save me from the horns of the wild oxen.

I will declare your name to my people;
in the assembly I will praise you.
You who fear the Lord, praise him!
All you descendants of Jacob, honor him!
Revere him, all you descendants of Israel!
For he has not despised or scorned
the suffering of the afflicted one;
he has not hidden his face from him
but has listened to his cry for help.

From you comes the theme of my praise in the great assembly;
before those who fear you I will fulfill my vows.
The poor will eat and be satisfied;
those who seek the Lord will praise him—
may your hearts live forever!

All the ends of the earth
will remember and turn to the Lord,
and all the families of the nations
will bow down before him,
for dominion belongs to the Lord
and he rules over the nations.

All the rich of the earth will feast and worship;
all who go down to the dust will kneel before him—
those who cannot keep themselves alive.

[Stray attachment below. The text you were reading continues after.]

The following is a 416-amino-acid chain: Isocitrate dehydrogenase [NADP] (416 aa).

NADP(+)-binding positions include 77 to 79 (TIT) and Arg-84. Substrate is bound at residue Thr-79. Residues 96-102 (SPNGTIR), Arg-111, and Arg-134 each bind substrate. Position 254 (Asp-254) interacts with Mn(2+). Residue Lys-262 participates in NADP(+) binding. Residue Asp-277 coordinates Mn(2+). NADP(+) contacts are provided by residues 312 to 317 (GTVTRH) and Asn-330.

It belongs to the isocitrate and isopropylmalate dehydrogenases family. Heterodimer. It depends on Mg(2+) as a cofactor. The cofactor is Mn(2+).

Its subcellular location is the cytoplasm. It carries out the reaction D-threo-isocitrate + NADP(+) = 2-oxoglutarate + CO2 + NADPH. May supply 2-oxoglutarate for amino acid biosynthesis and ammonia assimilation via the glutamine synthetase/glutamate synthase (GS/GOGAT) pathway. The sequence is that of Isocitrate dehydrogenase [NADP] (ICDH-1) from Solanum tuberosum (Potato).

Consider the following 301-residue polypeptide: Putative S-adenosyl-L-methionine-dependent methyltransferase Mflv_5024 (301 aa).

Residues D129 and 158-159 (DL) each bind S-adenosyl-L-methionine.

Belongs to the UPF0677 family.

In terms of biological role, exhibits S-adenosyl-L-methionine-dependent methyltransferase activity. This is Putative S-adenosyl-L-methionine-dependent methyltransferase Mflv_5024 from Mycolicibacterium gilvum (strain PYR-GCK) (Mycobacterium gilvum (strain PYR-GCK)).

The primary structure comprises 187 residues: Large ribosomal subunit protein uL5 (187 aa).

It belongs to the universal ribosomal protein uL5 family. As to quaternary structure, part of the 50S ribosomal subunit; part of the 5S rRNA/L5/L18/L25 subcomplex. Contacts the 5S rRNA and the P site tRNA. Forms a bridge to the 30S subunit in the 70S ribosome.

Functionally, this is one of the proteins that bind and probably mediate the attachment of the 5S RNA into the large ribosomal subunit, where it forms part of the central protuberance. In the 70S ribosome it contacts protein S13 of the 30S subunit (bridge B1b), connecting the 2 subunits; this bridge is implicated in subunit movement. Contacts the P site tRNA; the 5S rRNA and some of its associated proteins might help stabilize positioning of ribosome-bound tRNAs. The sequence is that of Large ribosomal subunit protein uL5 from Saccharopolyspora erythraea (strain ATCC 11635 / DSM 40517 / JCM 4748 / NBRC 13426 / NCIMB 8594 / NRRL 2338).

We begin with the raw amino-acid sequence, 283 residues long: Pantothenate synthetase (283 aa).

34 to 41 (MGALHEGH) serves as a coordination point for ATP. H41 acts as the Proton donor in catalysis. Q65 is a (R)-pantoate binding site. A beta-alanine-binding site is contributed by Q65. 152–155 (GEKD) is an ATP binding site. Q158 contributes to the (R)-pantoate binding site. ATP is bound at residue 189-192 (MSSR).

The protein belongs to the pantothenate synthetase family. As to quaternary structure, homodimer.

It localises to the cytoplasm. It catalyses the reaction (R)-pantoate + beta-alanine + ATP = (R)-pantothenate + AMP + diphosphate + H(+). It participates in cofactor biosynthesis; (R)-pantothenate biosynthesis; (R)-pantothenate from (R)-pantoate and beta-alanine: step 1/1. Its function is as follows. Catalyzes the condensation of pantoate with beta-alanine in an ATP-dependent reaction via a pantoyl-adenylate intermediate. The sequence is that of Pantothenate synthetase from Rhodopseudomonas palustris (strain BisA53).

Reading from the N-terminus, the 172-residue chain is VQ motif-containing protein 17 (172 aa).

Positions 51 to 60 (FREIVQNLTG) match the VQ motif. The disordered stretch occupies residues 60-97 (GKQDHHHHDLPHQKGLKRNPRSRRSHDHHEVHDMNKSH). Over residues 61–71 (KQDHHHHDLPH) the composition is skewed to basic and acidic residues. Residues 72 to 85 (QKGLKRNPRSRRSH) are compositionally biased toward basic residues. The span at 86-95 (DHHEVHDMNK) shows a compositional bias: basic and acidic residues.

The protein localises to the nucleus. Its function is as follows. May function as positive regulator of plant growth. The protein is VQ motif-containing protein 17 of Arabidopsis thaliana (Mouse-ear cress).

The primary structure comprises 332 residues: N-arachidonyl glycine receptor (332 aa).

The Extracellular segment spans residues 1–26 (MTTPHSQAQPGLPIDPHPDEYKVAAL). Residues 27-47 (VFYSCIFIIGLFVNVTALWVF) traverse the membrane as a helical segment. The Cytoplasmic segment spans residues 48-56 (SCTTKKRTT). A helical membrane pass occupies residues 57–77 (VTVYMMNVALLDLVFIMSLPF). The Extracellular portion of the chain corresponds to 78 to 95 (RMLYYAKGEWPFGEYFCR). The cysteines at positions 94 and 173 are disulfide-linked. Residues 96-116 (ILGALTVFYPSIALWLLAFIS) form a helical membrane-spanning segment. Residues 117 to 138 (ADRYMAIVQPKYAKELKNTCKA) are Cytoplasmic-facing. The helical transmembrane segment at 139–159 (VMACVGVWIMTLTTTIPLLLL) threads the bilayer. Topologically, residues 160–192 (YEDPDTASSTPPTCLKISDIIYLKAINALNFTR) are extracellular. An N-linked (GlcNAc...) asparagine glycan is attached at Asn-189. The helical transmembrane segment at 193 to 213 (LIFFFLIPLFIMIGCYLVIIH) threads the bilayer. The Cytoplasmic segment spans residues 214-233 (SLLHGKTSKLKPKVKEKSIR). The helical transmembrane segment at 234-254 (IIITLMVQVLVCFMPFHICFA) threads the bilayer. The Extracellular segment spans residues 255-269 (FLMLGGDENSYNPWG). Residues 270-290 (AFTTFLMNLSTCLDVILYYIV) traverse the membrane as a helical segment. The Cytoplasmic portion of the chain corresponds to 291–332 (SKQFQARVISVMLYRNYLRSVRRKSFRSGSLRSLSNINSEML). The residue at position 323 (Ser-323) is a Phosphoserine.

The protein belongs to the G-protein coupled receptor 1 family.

Posterity will serve him;
future generations will be told about the Lord.
They will proclaim his righteousness,
declaring to a people yet unborn:
He has done it!

Featured image by euroeana.eu on Pinterest.

Reflections on Lent – Denying ourselves we open up to God

Lent in the year of Our Lord two-thousand and twenty is well-underway. And if you are like me, it caught you by surprise. It seems only yesterday that we were celebrating the birth of Jesus and ushering in the New Year. Now with all of the decorations gone away, and the snow and cold beginning to lose its grip in the world, all of creation is springing back to life after a winter of slumber.